How Get More Business from Your Speaking Engagements

If you have a speaking engagement coming up, congrats. Now is the time to start thinking about making the most of it.  It’s one thing to give a great presentation.  It’s something else entirely to turn it into marketing and sales opportunities.  Whether you’re on a panel or giving a solo talk, here are some tips on getting more exposure and more business from speaking engagements. Note to marketing leaders:  even if you’re not speaking, you have a vested interest in maximizing the impact when your colleagues speak on behalf of your company.  Speaking engagements are another form of content marketing.  The thought leadership conveyed reflects on a company overall and the brand(s) represented.

  • Choose your topic carefully. Your topic should relate to the organization’s overall value proposition OR at least tie-in to the brand or product communication strategy. No attendee wants to hear a commercial.  It’s about conveying expertise that connects to the way your organization wants to be perceived.
  • Pick an intriguing title. A well chosen title increases attendance. Be creative and bold.  I once gave a webinar called “Leveraging Data in Your Marketing Process.”  Not a great title.  The next time around I changed the name to “How to Build a Data-Driven Marketing Machine” and 2X more people signed up. Conference organizers often pick the title in advance and then book speakers.  But many times there is leeway. And since you’re the subject matter expert…you can choose what you call it publicly.  Even if the official name varies, when you promote your talk you can call it anything you want.  Use titles that are easy to understand and ones that convey practical learning. If you’re on a panel, consider lobbying other panelists to change the title to one that best suits everyone’s collective interests.
  • Promote it in advance. Coordinate with your marketing department and ensure that your talk is well promoted before the event.  Consider inviting customers, prospects or even the general public through social media (and other channels), with links to the event page.  Use the event hashtag on Twitter to tap into conversations about the event. After all, interested parties are self selecting audience.  Even if people don’t attend your talk, promotion will score you points for being seen as a thought leader.
  • Essentials during the event:
    • Be provocative. Try the “Hmmm” test.  If attendees are likely to think “Hmmm” after your talk then you’ve got them thinking.  The goal is not to be controversial for the sake if it, but to have a strong informed opinion and a real perspective that attendees will get attendees talking (and sharing).
    • Ensure your colleagues attend. Make sure they sit in different parts of the room, which creates more opportunities to strike up more conversations with fellow attendees before or after your talk.  They should be armed with business cards.
    • Amplify it. While the event is happening, your colleagues can tweet your key points using the event hashtag and/or with messaging in the event app.  This will reinforce your brand and topic among attendees who may not have attended your particular session (if it’s a large event).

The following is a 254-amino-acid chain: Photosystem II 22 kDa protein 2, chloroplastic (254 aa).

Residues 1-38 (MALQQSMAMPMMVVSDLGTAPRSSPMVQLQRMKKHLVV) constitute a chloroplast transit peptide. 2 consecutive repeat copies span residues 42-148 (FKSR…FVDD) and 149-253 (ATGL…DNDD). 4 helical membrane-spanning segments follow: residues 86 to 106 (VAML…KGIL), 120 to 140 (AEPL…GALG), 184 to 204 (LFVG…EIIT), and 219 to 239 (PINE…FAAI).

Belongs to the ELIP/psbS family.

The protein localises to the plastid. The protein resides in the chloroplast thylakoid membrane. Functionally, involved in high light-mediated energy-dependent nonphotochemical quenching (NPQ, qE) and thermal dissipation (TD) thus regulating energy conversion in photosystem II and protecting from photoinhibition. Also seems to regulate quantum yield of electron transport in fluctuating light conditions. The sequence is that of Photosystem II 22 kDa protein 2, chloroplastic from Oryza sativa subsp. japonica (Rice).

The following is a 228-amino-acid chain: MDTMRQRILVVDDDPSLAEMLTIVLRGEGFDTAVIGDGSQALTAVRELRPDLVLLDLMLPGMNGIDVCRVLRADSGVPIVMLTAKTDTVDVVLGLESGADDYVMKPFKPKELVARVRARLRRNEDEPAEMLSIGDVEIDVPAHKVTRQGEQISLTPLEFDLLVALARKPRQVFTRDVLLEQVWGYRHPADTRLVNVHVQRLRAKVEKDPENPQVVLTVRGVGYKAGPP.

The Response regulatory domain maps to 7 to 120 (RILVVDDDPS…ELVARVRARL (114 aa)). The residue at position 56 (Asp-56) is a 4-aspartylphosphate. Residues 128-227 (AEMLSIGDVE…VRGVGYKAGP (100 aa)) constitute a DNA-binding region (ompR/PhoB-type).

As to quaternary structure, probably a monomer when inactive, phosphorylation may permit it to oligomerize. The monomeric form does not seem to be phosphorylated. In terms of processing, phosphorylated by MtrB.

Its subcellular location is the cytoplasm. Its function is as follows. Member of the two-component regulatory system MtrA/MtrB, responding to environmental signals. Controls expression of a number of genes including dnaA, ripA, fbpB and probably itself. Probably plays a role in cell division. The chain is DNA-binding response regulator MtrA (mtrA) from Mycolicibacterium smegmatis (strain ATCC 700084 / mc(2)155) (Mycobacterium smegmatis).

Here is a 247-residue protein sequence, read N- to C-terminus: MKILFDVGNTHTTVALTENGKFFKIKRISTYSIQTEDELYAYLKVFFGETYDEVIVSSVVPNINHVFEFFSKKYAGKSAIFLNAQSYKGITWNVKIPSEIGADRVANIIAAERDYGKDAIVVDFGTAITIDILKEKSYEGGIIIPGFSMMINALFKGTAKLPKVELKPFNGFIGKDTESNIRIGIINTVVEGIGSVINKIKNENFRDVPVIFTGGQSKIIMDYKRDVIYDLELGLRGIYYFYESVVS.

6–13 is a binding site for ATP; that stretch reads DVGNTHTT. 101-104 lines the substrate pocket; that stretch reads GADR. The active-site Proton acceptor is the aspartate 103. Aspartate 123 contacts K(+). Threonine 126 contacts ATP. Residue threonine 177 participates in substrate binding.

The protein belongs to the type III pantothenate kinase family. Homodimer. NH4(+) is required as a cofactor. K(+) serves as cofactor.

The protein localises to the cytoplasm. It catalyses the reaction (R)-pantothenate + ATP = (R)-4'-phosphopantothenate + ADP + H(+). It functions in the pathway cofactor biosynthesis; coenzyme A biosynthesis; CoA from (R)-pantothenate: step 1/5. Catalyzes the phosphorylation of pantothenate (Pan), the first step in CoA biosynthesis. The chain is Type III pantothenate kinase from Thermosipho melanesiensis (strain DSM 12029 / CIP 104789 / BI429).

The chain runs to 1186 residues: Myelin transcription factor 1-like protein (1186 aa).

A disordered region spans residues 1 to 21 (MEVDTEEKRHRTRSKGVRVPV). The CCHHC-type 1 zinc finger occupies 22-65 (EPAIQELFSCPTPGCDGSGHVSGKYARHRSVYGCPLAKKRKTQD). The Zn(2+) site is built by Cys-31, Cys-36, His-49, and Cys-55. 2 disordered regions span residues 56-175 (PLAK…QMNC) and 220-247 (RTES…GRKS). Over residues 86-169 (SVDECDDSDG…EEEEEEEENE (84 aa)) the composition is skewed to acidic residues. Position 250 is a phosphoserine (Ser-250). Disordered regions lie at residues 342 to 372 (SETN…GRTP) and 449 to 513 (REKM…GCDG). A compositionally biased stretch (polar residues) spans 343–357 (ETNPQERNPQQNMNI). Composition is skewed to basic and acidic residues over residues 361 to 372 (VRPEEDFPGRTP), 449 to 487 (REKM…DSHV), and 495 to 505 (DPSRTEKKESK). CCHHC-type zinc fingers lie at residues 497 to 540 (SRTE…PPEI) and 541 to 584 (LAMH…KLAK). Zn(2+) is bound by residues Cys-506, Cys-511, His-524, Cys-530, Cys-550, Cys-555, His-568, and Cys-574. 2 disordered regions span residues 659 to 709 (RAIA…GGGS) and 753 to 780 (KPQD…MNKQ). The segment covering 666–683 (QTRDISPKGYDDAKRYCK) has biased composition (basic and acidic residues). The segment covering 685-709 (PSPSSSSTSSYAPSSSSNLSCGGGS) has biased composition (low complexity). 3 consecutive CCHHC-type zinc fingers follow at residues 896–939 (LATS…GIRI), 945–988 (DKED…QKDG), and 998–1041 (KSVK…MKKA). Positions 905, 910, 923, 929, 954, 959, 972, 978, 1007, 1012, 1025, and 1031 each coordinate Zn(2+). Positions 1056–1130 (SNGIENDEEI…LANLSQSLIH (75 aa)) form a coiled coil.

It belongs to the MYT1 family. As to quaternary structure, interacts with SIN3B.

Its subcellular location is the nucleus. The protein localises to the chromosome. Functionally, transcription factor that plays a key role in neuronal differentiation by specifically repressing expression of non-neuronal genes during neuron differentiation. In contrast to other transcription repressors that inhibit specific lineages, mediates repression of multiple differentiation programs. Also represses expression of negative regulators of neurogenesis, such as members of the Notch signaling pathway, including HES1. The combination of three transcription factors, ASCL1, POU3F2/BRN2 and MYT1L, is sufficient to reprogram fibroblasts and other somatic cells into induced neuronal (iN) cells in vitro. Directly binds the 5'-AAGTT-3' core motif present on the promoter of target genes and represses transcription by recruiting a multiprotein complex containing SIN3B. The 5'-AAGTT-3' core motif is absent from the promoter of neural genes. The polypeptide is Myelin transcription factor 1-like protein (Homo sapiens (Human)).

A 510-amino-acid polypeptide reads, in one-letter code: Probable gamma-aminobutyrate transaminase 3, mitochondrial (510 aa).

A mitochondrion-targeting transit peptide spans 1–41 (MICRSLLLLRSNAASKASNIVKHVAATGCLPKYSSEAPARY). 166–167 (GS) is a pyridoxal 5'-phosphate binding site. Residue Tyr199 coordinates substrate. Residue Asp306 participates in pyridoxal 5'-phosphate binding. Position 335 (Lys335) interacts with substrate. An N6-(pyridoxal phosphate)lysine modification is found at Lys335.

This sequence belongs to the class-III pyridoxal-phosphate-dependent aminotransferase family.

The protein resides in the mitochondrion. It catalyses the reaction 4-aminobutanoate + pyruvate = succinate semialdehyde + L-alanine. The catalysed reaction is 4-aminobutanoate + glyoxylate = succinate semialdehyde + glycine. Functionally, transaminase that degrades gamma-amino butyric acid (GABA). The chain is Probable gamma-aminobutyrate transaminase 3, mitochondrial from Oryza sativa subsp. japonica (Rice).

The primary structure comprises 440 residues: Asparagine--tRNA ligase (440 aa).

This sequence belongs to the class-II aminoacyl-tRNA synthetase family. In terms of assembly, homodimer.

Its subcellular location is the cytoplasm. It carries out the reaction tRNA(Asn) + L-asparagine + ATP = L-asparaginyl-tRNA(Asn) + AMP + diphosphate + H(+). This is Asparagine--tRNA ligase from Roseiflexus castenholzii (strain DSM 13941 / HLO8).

• Use the right tools for business development. A speaking engagement can be a great way for others in your company to connect with prospects and customers, with the right planning.  The right tools can help.
    • For example, Jifflenow is a platform for scheduling meetings at events.  Sales teams use it to arrange meetings at trade shows and conferences, which shortens sales cycles.  More info at http://jifflenow.com
    • For presenters, Lively not only engages people but also builds connections (with no apps and a 20 second set up).  Speakers and marketers use it to create branded polls and quizzes, and/or field questions from attendees. Participants automatically receive a text message with links to your content, so you can generate leads.  Lively then provides reporting with the names, interests and social profiles of participants so you can keep in touch after the event.
  •  Repurpose your content after the event. Presentations are the gift that keep on giving in terms of marketing.  Your content can get more mileage if it is promoted online after your talk.  For example, sharing “The key takeaways from my talk on ‘How to Build a Killer Tech Stack” conveys thought leadership and is share worthy.   It is not nearly as compelling to simply say “I just got back from Orlando where I spoke at the XYZ Tech Conference.”  Post event marketing should be coordinated with your marketing colleagues in advance.  Think: emails, infographics, follow-up webinars etc

Bottom line:  Over 80% of companies find it challenging to show the ROI of events, according to Forrester Research. And CMOs are facing more pressure to do so.  Speaking engagements are the face of a company’s brand. Making the most of the opportunities takes planning and coordination, but is well worth it.

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